This flavor was a tonkotsu with a twist served with Ippudo’s secret sauce (which looked like bean paste mixed with sambal olek), a drizzle of garlic oil and done in like a miso/tonkotsu combo broth. This wasn’t bad at all but yet not as good as I had expected – my expectations were probably too high after hearing so many raves about this place.
This restaurant was definitely a fun experience and had the most expensive bowl of ramen I’ve had to date ($13 bucks and no combo). The decor was very cool and edgy and I loved the little peek-a-boo window to the ramen noodle machine downstairs. I might come back if there were no other options but I think can pass on this place for a while. There are many more ramen shops waiting out there!
This was my first taste of ramen in the big apple and it was like nothing I’ve tasted before! I was very fortunate to find such a tasty treat on the first shot and bonus that it was walkable from the hotel. My mouth salivated as I stood outside reading the menu. They had a special that looked tasty and a tan tan ramen that called out to me so I had to try. One of the first things I observed walking in was that all the patrons were Japanese which is a really good sign for a ramen shop. Their special ramen is called Terrakawa ramen which is actually tonkotsu ramen. I’m proud to say I think I can now recognize a tonkotsu broth with confidence. To me, what can separate a great ramen shop from a good ramen shop is their combo items like gyoza and chahan (fried rice). When the gyoza and/or chahan are just as delicious as the ramen it can catapult the experience to a place beyond words!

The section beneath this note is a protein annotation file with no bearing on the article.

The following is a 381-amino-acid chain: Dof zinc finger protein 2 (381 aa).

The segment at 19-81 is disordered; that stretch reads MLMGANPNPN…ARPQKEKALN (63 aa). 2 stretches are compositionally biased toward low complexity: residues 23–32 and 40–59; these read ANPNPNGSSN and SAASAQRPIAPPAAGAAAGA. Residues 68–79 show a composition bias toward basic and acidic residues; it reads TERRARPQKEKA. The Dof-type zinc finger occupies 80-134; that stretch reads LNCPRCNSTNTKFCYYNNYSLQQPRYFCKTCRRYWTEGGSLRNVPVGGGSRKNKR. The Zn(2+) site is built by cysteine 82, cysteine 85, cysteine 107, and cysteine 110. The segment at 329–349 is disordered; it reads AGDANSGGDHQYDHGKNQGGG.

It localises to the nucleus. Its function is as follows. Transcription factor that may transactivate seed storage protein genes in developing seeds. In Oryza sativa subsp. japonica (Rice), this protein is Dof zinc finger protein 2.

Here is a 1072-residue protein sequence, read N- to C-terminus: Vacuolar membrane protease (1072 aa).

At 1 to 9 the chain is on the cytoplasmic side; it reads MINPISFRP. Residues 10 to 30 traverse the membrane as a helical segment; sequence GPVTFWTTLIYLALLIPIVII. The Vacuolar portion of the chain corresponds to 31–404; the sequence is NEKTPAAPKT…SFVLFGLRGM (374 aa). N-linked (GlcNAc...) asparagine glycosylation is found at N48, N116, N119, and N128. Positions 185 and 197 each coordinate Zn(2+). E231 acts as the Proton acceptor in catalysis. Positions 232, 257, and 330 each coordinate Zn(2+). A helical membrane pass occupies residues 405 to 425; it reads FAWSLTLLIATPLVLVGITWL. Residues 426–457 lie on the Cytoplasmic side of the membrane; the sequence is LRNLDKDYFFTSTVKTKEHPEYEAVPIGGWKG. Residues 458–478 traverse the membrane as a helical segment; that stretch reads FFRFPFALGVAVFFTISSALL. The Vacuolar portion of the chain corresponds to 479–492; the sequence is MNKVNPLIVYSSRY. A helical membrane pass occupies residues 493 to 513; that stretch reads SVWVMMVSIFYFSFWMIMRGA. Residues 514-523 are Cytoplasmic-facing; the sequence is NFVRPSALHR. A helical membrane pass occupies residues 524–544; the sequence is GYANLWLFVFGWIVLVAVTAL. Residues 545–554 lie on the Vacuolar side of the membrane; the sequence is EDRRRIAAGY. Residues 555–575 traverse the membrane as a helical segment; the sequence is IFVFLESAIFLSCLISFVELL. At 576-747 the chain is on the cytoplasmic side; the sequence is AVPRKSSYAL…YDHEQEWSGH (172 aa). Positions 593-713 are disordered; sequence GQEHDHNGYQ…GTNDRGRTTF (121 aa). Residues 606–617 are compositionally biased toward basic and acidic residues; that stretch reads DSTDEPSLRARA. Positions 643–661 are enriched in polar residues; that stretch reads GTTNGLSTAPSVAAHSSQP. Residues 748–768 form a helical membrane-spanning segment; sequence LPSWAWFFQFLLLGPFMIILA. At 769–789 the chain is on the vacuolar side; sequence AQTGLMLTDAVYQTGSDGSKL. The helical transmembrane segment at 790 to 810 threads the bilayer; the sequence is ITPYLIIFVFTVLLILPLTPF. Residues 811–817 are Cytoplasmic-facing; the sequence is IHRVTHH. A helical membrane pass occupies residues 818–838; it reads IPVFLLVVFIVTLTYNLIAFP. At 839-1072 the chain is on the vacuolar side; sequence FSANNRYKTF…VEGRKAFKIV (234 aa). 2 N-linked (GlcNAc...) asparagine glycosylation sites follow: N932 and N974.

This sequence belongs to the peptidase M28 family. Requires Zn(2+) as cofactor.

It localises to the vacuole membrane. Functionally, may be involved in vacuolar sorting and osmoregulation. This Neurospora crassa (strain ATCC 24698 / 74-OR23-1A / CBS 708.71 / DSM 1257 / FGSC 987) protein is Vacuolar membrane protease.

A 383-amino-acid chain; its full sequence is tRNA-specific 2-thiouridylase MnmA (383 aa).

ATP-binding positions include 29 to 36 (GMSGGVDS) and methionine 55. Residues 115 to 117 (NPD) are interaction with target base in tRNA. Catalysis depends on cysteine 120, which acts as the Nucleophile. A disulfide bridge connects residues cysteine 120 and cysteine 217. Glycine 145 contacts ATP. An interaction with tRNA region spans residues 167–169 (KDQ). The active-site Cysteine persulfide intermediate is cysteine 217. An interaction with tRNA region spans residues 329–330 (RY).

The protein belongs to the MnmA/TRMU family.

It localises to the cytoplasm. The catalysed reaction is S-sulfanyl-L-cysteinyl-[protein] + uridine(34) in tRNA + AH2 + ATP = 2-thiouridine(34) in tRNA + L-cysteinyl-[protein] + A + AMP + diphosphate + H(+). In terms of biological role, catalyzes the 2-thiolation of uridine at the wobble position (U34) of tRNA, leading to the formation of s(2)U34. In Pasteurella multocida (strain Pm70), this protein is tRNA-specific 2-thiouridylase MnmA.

Terrakawa Ramen and Gyoza Combo:
The Terrakawa ramen and gyoza special was amazing. The skin of the gyoza was thin and the bottom had that nice crunchy sear that all good gyoza have. It was juicy and savory aaand juicy….mmm…thinking about it is making me hungry! It was quite chilly in NY back in October so it felt really good to start off the trip with a big hot bowl of ramen. Bonus that it was tonkotsu. There were all kinds of goodies in the bowl like wood ear fungus, plenty of pickled ginger, a generous amount of green onions, bamboo shoots, a slice of pork and the best part: a flavored egg. I’ve never tasted a better egg and I’m still awed by how it was made! Like a tea egg the white was was soft boiled butIt’s currently my new favorite flavor. The noodles were the thin, al dente and whiter not yellower…I’m still not sure what they are called but I’ve had this type of noodle before.
Tan Tan Ramen:
Anything tan tan is normally hit or miss. This was a hit! The balance of savory and sweet was just right and as in most situations it could have been spicier but I’m not complaining, overall the soup was delicious. The noodles that were served with the tan tan ramen were closer to the type of noodles that I like which are chewier.
After this first experience it got me really excited about exploring the rest of the city’s ramen restaurants.
18 Lexington Ave
(between 22nd St & 23rd St)
New York, NY 10010